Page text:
Bats (1999)

It’s almost reassuring to see a film like Bats arrive at your multiplex. It means that in an industry fueled by big names and big effects that a cheesy B-movie can still make it through production like the legions that spooked so many naive baby boomers. But let’s not get ahead of ourselves now. It is, after all, a B-movie.

Bats tries to be the winged mammal version of The Brids except not nearly as good. The “story” is of a mad scientist who genetically creates a race of super bats. Why? Well maybe the real question you should ask yourself is why not? Unfortunately the bats get released into a small sleepy town in Texas. The officials catch on, the populace refuses to believe, then… oh what does it matter?! You’ll be able to predict the rest faster than you can tie your shoelaces. Create a plot in your head to fill the void of this one. In my version of Bats space aliens came down and there was an intergalactic civil war between bat-people and humanity’s only source of hope in a band of four teenage girls each with amazing powers. This is what happens when you have to fend for yourself for entertainment.

What should be the most interesting part of Bats turns out to be the absolute lamest: the bats themselves. Were they created in some lab or did they just hibernate out of Fraggle Rock with a thirst for blood? They resemble small dogs with wings in all the amounts of quick-cut closeup shots to hide the fact that they didn’t have the budget to film more than six bats at one time. I don’t know if they’re supposed to come off as frightening or not, but mass hysteria from muppets just doesn’t seem too overwhelming to me.

If Bats were played for camp value it might be a moderately redeemable sense of dumb fun like Deep Blue Sea was earlier this year. Instead the bat wranglers try playing it for scares and skewed laughs, but the scales sure don’t come out even upon viewing. The flick really is laugh-out-loud bad like when one of the characters actually sells out humanity to help the bats, or the distraught and reckless teenagers getting their comeuppance for staying out after curfew like in so many other bad B-monster movies. This movie won’t be appearing on anyone’s resume list in the near future. I think even the Key Grips were ashamed to have had any hand in this. You can’t help but feel Bats missed its window of opportunity for success around the time film went to color. The only screaming you’ll be hearing anywhere in the vicinity of Bats is from people just realizing they spent seven dollars on this thing.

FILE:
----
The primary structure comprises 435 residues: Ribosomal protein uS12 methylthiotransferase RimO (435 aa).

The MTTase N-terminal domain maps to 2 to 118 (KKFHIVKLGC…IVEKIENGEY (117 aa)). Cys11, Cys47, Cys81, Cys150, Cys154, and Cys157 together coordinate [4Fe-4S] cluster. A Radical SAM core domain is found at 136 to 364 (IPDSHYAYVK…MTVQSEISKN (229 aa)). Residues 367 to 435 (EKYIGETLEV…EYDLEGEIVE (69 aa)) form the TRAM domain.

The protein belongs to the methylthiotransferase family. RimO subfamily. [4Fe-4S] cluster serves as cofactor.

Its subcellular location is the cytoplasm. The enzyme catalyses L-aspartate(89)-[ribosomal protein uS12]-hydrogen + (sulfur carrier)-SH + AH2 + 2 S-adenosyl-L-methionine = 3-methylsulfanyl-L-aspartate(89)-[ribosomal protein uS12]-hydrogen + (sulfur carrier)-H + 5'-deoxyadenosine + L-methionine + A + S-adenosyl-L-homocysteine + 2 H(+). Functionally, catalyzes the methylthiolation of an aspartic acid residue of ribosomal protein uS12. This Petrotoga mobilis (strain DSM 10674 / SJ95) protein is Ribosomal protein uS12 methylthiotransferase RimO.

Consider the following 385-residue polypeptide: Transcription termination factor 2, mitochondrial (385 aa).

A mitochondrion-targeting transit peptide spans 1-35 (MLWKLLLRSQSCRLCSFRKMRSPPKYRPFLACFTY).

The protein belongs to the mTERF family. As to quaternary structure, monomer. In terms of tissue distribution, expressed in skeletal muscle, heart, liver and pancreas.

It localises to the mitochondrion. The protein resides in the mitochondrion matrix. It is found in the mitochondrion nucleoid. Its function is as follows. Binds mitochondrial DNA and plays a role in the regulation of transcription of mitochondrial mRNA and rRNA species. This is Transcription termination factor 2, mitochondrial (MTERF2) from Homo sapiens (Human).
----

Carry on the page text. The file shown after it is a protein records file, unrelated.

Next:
Nate’s Grade: D

This movie also revisited and analyzed in the article, “1999: The Greatest Year in Film? A Review Re-View.”

About natezoebl

One man. Many movies. I am a cinephile (which spell-check suggests should really be "epinephine"). I was told that a passion for movies was in his blood since I was conceived at a movie convention. While scientifically questionable, I do remember a childhood where I would wake up Saturday mornings, bounce on my parents' bed, and watch Siskel and Ebert's syndicated TV show. That doesn't seem normal. At age 17, I began writing movie reviews and have been unable to stop ever since. I was the co-founder and chief editor at (2007-2014) and now write freelance. I have over 1400 written film reviews to my name and counting. I am also a proud member of the Central Ohio Film Critics Association (COFCA) since 2012. In my (dwindling) free time, I like to write uncontrollably. I wrote a theatrical genre mash-up adaptation titled "Our Town... Attacked by Zombies" that was staged at my alma mater, Capital University in the fall of 2010 with minimal causalities and zero lawsuits. I have also written or co-written sixteen screenplays and pilots, with one of those scripts reviewed on industry blog Script Shadow. Thanks to the positive exposure, I am now also dipping my toes into the very industry I've been obsessed over since I was yea-high to whatever people are yea-high to in comparisons.

Posted on September 7, 1999, in 1999 Movies, Review Re-View and tagged , . Bookmark the permalink. Leave a comment.

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